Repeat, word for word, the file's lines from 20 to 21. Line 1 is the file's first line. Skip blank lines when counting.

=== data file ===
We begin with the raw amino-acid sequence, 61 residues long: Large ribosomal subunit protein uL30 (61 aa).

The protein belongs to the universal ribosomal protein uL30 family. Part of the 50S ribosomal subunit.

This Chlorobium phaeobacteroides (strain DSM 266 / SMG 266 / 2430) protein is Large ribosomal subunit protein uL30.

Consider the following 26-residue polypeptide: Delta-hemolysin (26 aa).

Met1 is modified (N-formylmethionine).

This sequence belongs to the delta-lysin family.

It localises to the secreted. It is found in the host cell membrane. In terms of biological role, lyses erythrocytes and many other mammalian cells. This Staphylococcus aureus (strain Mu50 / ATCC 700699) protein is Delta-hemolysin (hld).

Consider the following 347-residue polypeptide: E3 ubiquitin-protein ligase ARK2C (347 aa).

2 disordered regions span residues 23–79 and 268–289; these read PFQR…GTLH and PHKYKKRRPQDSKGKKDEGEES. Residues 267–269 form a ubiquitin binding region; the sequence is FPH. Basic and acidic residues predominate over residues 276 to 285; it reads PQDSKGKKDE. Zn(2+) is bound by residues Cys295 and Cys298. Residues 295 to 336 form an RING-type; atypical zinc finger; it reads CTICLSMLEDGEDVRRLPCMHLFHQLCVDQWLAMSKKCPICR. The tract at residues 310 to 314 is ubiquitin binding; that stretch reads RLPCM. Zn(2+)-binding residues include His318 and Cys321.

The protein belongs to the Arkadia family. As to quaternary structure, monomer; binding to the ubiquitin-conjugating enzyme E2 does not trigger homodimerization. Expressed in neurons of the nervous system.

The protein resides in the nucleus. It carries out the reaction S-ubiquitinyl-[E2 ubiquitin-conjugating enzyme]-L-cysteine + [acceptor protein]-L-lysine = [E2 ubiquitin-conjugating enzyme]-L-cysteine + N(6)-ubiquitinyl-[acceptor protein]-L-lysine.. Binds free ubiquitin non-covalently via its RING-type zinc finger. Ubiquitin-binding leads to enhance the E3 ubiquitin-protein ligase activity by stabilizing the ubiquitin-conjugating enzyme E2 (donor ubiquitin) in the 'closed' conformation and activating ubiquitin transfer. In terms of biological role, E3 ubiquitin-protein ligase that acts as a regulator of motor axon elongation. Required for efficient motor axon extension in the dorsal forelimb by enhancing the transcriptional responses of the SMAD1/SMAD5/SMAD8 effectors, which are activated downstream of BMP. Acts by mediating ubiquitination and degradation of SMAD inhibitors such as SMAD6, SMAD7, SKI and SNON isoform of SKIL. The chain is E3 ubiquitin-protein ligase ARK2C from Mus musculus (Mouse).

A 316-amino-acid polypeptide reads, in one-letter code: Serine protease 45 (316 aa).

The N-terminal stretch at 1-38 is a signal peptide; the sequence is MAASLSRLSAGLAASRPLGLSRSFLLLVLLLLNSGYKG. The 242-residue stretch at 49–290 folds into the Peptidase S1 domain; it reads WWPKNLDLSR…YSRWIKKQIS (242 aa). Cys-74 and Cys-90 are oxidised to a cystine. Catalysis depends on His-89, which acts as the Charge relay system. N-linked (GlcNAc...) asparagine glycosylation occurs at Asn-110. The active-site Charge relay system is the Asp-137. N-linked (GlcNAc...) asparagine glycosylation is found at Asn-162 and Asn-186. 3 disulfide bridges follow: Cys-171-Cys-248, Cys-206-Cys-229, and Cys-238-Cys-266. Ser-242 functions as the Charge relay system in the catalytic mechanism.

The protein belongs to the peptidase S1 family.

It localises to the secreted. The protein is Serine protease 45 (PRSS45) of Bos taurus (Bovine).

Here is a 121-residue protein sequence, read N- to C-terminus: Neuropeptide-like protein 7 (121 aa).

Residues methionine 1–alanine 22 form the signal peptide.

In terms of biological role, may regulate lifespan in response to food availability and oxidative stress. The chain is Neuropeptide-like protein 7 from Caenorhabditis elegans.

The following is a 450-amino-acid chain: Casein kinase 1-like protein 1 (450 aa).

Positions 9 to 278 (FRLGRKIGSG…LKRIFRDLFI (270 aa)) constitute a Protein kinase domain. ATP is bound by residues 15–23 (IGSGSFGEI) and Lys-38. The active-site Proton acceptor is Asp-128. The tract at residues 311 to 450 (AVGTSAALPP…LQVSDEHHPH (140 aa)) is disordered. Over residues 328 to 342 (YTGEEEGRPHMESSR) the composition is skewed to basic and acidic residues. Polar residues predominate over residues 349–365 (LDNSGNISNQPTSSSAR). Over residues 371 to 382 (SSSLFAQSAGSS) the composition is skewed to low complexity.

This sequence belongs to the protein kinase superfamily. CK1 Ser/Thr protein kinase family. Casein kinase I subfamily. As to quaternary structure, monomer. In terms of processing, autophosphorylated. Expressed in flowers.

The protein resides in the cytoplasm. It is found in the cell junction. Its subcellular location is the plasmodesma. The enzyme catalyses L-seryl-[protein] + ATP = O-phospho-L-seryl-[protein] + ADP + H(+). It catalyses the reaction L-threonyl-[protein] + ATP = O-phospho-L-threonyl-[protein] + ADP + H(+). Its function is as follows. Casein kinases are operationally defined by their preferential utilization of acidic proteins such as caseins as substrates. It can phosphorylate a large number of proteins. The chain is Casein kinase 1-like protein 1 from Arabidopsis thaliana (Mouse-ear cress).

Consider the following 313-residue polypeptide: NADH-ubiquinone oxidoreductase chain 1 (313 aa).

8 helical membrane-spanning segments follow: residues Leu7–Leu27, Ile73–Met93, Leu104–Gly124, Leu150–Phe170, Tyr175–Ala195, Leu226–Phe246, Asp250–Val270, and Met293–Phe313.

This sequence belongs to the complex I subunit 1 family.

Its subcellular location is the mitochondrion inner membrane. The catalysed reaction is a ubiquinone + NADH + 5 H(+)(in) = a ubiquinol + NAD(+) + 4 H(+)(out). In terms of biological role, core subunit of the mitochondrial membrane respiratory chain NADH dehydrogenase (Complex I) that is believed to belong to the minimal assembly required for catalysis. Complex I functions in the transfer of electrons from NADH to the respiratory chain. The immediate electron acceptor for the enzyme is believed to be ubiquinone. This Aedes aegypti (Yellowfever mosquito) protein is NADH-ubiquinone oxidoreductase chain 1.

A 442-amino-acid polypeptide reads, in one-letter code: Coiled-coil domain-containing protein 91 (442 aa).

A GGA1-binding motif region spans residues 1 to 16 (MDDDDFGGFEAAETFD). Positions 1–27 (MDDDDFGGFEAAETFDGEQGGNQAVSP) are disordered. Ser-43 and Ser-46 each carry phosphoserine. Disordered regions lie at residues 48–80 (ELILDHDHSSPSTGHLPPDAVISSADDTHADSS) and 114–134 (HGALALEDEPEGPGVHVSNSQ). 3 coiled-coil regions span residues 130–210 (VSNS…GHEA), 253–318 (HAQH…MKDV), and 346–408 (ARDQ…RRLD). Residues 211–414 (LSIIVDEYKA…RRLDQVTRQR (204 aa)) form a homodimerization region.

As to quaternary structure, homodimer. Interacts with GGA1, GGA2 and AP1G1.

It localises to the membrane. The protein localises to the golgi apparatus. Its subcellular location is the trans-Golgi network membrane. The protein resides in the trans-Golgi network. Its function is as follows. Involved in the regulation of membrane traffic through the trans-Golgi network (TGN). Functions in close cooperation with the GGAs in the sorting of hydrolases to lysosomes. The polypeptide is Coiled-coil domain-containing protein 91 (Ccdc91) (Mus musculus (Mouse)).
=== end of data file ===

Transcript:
Positions 9 to 278 (FRLGRKIGSG…LKRIFRDLFI (270 aa)) constitute a Protein kinase domain. ATP is bound by residues 15–23 (IGSGSFGEI) and Lys-38. The active-site Proton acceptor is Asp-128. The tract at residues 311 to 450 (AVGTSAALPP…LQVSDEHHPH (140 aa)) is disordered. Over residues 328 to 342 (YTGEEEGRPHMESSR) the composition is skewed to basic and acidic residues. Polar residues predominate over residues 349–365 (LDNSGNISNQPTSSSAR). Over residues 371 to 382 (SSSLFAQSAGSS) the composition is skewed to low complexity.

This sequence belongs to the protein kinase superfamily. CK1 Ser/Thr protein kinase family. Casein kinase I subfamily. As to quaternary structure, monomer. In terms of processing, autophosphorylated. Expressed in flowers.